This Section will start by describing the political background surrounding China’s accession negotiations. Next, this Section will discuss the relevant text of the accession protocol giving rise to the current debate, followed by a discussion of how those provisions have factored into WTO disputes prior to their expiration. The last Subsection will detail the various policy considerations that influence scholars interpreting the implications of the expiration of Article 15 (a)(ii) and the layout the various positions taken in this debate.
China first requested to join the predecessor to the WTO in 1986, and the GATT Council established the Working Party on China’s Status as a “Contracting Party.”83 China stated as its objective the establishment of a “socialist market economy” through “economic reform,”84 and members of the WTO welcomed China’s accession, believing that it would strengthen the system and ensure the “steady development of the world economy.”85 During negotiations, China praised itself for the developments it made to improve the macroeconomic regulatory system with “indirect” measures rather than direct measures.86 Yet, despite all of its achievements to increase production and the per capita income of its citizens, China insisted that it was still developing and should receive the more favorable treatment reserved for developing country members.87 While the members of the Working Party agreed, they were apprehensive and believed that the sheer size of China’s economy and the rapid nature of its growth called for a “tailored” approach “to fit the specific cases of China’s accession in a few areas.”88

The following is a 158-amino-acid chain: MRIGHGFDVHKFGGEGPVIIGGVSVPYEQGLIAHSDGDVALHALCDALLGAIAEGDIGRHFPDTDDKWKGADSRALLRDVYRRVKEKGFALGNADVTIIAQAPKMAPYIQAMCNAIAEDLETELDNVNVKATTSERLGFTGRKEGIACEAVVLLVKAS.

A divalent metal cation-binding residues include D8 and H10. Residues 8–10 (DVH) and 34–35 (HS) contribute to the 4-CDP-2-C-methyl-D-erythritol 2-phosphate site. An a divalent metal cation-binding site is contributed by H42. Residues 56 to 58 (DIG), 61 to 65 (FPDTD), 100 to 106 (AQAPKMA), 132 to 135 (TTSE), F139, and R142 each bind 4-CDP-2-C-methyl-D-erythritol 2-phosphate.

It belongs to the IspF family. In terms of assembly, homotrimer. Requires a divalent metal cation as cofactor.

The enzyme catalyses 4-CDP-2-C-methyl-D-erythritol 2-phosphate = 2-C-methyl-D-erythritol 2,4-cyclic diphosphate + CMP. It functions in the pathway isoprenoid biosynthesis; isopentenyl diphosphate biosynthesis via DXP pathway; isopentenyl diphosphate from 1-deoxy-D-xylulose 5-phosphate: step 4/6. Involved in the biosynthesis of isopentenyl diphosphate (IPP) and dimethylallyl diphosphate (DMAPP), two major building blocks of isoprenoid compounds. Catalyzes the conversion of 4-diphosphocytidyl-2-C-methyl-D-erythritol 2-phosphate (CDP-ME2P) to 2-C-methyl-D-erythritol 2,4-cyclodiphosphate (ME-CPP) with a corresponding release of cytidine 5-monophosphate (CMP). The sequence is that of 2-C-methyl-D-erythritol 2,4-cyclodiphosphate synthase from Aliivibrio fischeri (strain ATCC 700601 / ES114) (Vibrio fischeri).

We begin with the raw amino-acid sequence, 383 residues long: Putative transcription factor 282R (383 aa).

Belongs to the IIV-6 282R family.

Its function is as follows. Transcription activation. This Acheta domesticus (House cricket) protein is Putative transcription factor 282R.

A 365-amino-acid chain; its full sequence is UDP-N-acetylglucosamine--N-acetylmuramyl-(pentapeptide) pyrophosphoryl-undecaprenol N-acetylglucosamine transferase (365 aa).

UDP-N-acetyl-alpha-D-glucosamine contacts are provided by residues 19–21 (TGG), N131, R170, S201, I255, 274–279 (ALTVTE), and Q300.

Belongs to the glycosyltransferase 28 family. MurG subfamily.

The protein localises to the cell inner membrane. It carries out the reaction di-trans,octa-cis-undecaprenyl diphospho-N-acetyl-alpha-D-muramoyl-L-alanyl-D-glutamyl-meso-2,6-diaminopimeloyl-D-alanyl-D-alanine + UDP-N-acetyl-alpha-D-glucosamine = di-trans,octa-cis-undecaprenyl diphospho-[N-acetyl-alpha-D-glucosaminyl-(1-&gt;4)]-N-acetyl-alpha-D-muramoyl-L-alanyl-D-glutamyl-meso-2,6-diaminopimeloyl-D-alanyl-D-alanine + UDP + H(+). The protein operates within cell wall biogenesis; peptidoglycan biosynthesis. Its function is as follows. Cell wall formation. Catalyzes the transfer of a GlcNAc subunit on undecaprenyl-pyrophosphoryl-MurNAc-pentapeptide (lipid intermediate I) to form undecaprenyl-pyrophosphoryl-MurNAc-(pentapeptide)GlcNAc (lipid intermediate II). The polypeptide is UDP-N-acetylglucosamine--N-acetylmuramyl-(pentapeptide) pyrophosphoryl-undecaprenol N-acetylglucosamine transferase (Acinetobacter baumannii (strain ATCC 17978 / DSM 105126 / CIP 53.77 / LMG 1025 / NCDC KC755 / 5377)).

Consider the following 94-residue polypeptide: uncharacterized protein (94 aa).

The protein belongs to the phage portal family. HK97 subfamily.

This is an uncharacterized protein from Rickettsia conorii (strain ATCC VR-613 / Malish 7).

With respect to China’s pricing policies, some members were concerned about the pricing controls utilized by the government through various central agencies. They took special care to convey to China that it should allow market forces to determine prices in every sector of the market of traded goods, and that if controls were to remain, they should conform to the requirements of Article III of the GATT and Annex 2.89 These members were further concerned about the coercive effects of “guidance pricing.” Guidance pricing occurs when the government recommends certain product prices but allows industry actors to price their products within a limited percentage range of the price set by the government, usually 5 to 15 percent.90 So, to these members, “guidance pricing” usurps the market just as much as the price control mechanism and should be eliminated.91 In response, China explained that its pricing policies took into account normal costs of production and profits and assured the Working Party that price controls “would not be used for purposes of affording protection to domestic industries or service providers.”92 Nonetheless, some Members remained worried that China could use its system of price controls as a way to limit imports.93